The objective of this project is to develop a framework which integrates NEES-type hybrid simulation with free-field and structure sensor measurements, system identification-based model updating technology, probabilistic fragility analysis, and earthquake impact assessment packages (e.g. HAZUS and MAEviz), as well as to develop a pilot implementation of the framework using the Cape Girardeau instrumented bridge. Algorithms will be developed or adapted and communication protocols formulated to link sensor measurements directly into the NEES system. Free field measurements will be used to characterize the hazard at the site and define strong motion records, and the structural sensors used to tune the bridge-foundation-soil model. Hybrid simulations will be undertaken using the model and input motion, while changing the design of one or more (up to three) of the supporting piers. The response of the bridge with variation of the ground motion and pier response will be used to derive fragility relationships which, alongside the hazard, will be used to estimate earthquake impact. In this manner, the relatively mature sub-disciplines responsible for developing the above components will be tested in an integrated manner towards the ultimate goal of NEES under NEHRP, which is the assessment and mitigation of earthquake losses. Feedback, especially to the simulation (including hybrid) researchers on features needed to improve the integration of components of earthquake impact assessment, will be of great importance to further development of simulation and to rendering the NEES approach to assessment of immediate use to the community.

Sensor/Structural Health Monitoring Group

The sensor/SHM group does research in the area of Structural Health Monitoring (SHM), particularly on the use of smart sensor networks for structural assessment and damage detection. This research falls into the following sub-categories:

Damage Detection Algorithm Development


Work is being done to develop and enhance damage detection methods which are suitable for implementation in a smart sensor network.  The research in this area has ranged from numerical simulation to experimental validation and incorporates many types of structural response and excitation. Multi-scale sensing using a heterogeneous mix of measured data at various scales has the potential to provide for more accurate characterization of the state of a structure. A damage detection approach using multi-scale sensing has been proposed, and the experimental verification is underway.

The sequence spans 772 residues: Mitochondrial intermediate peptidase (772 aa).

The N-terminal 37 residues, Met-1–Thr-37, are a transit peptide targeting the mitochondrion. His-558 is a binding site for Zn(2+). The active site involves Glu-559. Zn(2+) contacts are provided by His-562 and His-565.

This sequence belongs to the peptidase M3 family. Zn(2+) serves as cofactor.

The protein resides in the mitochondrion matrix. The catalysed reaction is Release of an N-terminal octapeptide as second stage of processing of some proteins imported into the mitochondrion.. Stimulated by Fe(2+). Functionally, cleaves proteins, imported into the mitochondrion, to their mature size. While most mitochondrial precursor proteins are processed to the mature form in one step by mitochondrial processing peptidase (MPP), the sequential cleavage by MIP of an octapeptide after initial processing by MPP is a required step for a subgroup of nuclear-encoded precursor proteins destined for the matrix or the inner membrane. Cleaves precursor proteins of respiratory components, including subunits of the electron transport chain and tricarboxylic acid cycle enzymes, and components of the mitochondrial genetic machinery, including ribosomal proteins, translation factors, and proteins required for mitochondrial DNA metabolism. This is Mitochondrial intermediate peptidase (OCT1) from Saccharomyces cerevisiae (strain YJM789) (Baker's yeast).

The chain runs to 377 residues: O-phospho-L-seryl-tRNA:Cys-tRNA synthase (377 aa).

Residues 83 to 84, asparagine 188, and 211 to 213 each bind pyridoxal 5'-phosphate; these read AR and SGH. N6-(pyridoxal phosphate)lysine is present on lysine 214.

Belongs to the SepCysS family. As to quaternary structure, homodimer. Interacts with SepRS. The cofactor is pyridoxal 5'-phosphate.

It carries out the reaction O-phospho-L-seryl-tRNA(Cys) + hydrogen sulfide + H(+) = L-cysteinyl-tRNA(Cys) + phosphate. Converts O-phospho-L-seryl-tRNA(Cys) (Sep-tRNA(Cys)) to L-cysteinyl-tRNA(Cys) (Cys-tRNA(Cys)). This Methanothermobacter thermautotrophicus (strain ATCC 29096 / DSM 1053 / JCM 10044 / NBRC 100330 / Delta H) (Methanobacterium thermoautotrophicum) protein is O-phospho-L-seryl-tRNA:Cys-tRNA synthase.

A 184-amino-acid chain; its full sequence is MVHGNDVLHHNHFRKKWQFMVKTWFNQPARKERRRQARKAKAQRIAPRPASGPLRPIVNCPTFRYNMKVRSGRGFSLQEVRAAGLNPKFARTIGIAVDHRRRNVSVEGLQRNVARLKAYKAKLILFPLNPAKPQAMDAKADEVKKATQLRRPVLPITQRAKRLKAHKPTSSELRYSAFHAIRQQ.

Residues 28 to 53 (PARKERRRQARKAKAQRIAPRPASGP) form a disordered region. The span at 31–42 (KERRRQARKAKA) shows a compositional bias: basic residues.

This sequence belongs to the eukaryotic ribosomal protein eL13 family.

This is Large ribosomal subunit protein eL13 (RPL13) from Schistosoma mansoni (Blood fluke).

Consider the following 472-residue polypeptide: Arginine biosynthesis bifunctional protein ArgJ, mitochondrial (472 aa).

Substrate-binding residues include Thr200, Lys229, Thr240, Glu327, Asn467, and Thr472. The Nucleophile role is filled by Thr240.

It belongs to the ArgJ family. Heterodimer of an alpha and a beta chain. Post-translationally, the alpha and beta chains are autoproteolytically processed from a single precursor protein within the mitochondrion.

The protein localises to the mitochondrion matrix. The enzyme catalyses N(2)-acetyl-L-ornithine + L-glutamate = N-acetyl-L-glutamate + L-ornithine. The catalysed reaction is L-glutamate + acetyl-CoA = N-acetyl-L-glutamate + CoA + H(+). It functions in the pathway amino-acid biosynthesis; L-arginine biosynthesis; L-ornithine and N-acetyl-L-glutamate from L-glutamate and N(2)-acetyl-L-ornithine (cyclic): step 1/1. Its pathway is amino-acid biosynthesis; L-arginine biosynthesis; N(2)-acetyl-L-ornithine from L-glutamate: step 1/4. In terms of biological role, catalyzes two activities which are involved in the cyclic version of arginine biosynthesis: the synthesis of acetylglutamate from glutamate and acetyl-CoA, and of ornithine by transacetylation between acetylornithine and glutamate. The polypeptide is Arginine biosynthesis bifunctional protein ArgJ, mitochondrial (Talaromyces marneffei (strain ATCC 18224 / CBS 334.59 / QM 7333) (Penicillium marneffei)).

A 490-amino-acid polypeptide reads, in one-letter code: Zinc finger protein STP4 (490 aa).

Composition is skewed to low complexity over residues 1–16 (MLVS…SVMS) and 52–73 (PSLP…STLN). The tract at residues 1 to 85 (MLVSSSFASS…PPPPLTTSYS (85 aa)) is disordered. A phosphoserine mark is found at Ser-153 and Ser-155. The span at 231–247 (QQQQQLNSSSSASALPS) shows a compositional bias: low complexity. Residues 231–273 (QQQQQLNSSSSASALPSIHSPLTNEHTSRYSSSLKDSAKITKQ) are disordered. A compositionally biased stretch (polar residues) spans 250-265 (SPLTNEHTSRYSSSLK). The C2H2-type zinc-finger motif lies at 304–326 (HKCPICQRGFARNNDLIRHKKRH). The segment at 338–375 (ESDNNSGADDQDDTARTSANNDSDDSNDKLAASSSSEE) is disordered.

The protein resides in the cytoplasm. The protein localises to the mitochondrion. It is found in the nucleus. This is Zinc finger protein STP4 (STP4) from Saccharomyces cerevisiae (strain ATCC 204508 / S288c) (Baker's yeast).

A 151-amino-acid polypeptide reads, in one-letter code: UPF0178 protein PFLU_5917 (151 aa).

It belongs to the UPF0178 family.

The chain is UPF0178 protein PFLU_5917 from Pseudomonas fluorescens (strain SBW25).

Smart Sensor Network Development and Implementation

This research is focused on the use of wireless smart sensors for structural health monitoring applications.  The goal is to implement SHM algorithms on a network of wireless sensors that is scalable and robust.  This research utilizes the Imote2 smart sensor platform which provides the computational capacity required for demanding, high-frequency applications such as SHM.  A laboratory prototype system has been experimentally validated.  Current efforts are underway to realize a full-scale application on a historic truss bridge in Mahomet, Illinois.  Additionally, work is being done to customize sensor boards for the Imote2 that are tailored to SHM applications.  This work is being done in collaboration with members of the Open Systems Laboratory run by Prof. Gul Agha in the Computer Science department at the University of Illinois.  More information on this collaboration (The Illinois Structural Health Monitoring Project, ISHMP) can be found at

Full-scale Bridge Health Monitoring

This research focuses on the implementation of SHM on a full-scale bridge structure. The test bed is a steel truss bridge in Mahomet, IL. This historic bridge was built in 1912 and now serves as a pedestrian bridge. Located in central Illinois, the bridge is exposed to varied conditions due to the extreme temperature fluctuations and frequent floods. A series of dynamic tests using state-of-the-art wired sensor system have been conducted regularly since January, 2007. The main goals are the system identification of the bridge, numerical model updating using the experimental data, and validation of developed damage detection algorithms. In the near future, smart sensor networks are to be implemented using Motorola phone base station on this bridge. The final goal is to realize a continuous structural health monitoring system using smart structures technology.